Oct. 5, 2007
By Laura Yates | Photos by Kim Walker
Ohio University led the way for a more energy efficient future among Ohio colleges and universities Thursday when it hosted the first Ohio Climate and Energy Workshop. The event provided an opportunity for representatives from 22 higher education institutions to determine just how to make that future a reality.
The workshop came about as a follow-up to three recent energy initiatives: the American College and University Presidents Climate Commitment, which participants have voluntary embraced; Ohio Gov. Ted Strickland's executive order that laid out the Higher Education Energy Challenge; and Ohio House Bill 251, mandating energy reduction in campus buildings. All call for aggressive energy standards in higher education, but participating institutions now grapple with finding funding and developing strategies to meet the goals.
The answer that emerged -- and the theme of the day -- was collaboration. Speakers and participants put forth ideas for sharing, resources, research and innovations.
Ohio University President Roderick J. McDavis welcomed guests to what he called a "historic occasion." McDavis, who also is chair of the Inter-University Council, stepped up to the global warming challenge last March when he was the first four-year university president in Ohio to sign the Presidents Climate Commitment, which now includes 409 colleges and universities nationwide.
McDavis stressed that it takes a total commitment of the university to make a significant change and that the time has come to go beyond merely understanding problems.
"More important than awareness is the action you can take," he said.
Speaker Michelle McKay, a senior fellow for Second Nature, one of the three non-profits that initiated the Presidents Climate Commitment, noted the importance of collaboration.
"Continued individual efforts will not be sufficient," she said, explaining the purpose behind the Climate Commitment. She also spoke of urgency. "Thinking about tomorrow means taking actions today," she said.
Michael Jung, assistant to the governor's energy adviser, explained environmental efforts at the state level. He reviewed Strickland's executive order 2007-02S, signed in January, that created the energy adviser position, laid out measurable goals for reducing and improving energy consumption, and created the Higher Education Energy Challenge, a competition for efficient energy innovations.
"Even if we put all our efforts forward, we will only have a foot in the door. Energy efficiency is only the first step," Jung said, encouraging universities to play a role in shaping state energy policy through sharing ideas and investment in sustainable energy research and development.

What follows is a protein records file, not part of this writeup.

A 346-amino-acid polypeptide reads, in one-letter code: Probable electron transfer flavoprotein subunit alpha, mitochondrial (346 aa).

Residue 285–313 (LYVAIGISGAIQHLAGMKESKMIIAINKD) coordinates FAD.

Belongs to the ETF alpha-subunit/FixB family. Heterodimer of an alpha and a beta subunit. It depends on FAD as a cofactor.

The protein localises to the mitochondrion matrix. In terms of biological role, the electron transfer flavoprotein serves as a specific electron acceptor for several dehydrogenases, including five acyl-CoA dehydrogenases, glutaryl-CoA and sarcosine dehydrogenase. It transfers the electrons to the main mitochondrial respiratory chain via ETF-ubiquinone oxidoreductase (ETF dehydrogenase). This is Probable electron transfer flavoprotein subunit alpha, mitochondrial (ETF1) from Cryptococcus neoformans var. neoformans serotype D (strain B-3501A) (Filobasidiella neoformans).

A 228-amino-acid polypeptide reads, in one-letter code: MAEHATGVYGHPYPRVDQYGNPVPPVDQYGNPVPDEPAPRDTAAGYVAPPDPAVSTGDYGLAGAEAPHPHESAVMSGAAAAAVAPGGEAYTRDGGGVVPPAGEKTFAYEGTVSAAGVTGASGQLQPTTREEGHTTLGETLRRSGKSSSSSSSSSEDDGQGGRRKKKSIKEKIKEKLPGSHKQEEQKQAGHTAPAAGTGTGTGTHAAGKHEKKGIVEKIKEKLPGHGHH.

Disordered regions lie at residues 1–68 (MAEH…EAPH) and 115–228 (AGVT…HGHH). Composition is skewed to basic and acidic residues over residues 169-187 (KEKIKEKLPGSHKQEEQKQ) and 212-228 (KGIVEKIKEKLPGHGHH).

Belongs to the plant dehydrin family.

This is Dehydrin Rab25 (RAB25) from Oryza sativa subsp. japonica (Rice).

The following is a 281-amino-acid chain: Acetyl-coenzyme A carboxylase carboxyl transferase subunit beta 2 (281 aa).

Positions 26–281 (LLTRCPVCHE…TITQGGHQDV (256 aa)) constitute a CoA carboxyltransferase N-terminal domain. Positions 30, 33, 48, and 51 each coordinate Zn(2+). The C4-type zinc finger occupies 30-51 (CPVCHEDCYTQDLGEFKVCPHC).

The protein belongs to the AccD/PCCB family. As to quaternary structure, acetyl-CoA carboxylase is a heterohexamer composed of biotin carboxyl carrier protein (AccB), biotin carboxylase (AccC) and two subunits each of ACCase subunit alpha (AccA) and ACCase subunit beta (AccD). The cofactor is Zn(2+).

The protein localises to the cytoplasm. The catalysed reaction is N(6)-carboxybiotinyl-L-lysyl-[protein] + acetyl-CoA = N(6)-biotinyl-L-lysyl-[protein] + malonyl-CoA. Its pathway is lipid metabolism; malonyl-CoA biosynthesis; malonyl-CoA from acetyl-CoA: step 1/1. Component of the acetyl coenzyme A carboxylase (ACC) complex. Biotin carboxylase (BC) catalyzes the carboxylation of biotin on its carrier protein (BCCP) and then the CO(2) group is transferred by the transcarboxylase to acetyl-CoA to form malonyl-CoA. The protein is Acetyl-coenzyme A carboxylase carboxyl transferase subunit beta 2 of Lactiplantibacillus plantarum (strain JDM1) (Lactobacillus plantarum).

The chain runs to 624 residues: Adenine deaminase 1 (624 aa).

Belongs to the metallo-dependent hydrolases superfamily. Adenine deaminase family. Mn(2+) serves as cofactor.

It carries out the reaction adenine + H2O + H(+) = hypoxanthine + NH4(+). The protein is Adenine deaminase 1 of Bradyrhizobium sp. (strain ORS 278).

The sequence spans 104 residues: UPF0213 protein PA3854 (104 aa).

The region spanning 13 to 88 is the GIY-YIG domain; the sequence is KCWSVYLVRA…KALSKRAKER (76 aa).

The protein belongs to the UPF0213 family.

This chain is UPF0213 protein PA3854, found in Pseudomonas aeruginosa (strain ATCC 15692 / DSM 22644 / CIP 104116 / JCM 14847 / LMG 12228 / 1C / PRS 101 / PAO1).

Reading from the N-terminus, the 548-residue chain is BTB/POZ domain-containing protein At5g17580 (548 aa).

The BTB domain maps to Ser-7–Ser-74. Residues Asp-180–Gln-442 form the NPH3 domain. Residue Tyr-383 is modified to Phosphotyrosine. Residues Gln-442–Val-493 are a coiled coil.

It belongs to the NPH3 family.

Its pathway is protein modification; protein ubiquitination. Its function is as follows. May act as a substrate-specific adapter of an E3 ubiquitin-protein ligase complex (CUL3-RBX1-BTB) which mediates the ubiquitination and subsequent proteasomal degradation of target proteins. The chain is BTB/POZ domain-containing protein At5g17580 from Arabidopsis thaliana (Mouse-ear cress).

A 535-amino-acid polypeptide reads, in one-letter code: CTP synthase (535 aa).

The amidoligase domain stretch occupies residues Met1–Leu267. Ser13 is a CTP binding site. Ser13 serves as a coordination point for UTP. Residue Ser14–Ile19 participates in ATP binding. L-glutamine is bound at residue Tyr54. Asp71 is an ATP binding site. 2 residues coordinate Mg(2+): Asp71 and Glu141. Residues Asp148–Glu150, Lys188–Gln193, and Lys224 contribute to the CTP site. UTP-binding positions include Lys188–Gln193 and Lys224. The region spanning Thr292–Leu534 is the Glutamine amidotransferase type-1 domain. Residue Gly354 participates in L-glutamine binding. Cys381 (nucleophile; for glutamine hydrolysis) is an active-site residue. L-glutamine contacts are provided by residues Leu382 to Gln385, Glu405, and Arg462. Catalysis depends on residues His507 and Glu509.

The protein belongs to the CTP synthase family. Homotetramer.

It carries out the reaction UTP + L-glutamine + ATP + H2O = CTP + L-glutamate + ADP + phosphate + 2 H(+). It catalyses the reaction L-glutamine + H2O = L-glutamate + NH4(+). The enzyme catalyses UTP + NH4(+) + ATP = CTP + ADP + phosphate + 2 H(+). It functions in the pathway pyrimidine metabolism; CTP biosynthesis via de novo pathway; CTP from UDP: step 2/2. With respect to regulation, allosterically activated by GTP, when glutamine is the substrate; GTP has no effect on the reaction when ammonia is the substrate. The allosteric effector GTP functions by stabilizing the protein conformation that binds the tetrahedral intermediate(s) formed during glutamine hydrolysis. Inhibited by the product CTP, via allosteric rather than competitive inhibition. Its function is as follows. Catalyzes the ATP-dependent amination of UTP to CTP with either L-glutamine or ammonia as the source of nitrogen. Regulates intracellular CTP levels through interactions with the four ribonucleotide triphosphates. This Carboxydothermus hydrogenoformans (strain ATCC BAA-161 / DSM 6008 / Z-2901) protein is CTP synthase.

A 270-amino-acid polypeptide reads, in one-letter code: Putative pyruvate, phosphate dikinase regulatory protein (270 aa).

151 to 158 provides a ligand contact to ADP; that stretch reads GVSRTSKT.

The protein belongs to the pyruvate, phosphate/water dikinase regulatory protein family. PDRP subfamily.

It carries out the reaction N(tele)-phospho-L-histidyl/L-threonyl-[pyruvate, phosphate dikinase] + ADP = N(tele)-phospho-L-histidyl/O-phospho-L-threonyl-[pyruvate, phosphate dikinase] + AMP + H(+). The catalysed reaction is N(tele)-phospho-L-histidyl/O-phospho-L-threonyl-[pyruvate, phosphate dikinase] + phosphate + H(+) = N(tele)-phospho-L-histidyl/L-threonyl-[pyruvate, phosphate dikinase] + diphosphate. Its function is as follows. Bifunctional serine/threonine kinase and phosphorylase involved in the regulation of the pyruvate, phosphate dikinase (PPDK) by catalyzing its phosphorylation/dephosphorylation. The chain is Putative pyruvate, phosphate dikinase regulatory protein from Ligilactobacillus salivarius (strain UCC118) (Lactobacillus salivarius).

Michael Mayher, vice president for administrative services and treasurer at Lakeland Community College, spoke about his work with the Inter-University Council of Ohio to create guidelines to help schools meet Ohio House Bill 251's call for a 20 percent reduction in energy consumption by 2014.
"We really hope that this serves as a catalyst to get building plans up to the standards of other states (like California)," he said.
Institutions will be required to put forth a 15-year plan for their governing boards to approve by the end of 2008. The plans will apply to newly constructed and existing buildings, including ones that are leased. There also will be reporting requirements.
When questions about funding for various initiatives were raised, McKay revealed that the Presidents Commitment Counsel is in negotiations with large funding organizations, and Jung suggested utilizing national and state resources.
Several Ohio University representatives spoke about how their departments are working to reduce the university's carbon footprint.
Director of Energy Management Ron Chapman explained how he works to keep utility costs down as rates increase and infrastructures age. The director for energy and environmental programs at the Voinovich School, Scott Miller, discussed CE3, the Consortium for Energy, Economics and the Environment, which unites several schools and departments for innovative research. Sophomore Amanda Annis, president of the Sustainable Living Organization, emphasized the energy, innovation and willingness of the student body to create positive change.
"We need to mobilize their energy. Students have our attention because they are our entire focus; they are why we're here," said Sustainability Coordinator Sonia Marcus. Marcus, the event's organizer, often works with student environmental groups and serves as a hub for coordinating and overseeing environmental efforts on campus.
Assistant Professor of Environmental and Plant Biology Kim Brown discussed how Ohio University is complying with the program's first-year Presidents Climate Commitment goal of creating an action plan to reduce climate impact. Ten students, faculty and staff members have begun calculating Ohio University's greenhouse gas emissions using a "carbon calculator" from the non-profit organization Clean Air Cool Planet.
McKay emphasized the importance of colleges and universities leading the way, despite the challenge. "No other institution has this type of influence," she said.
The workshop was collaborative effort of the Ohio University Office of Sustainability and the Inter-University Council.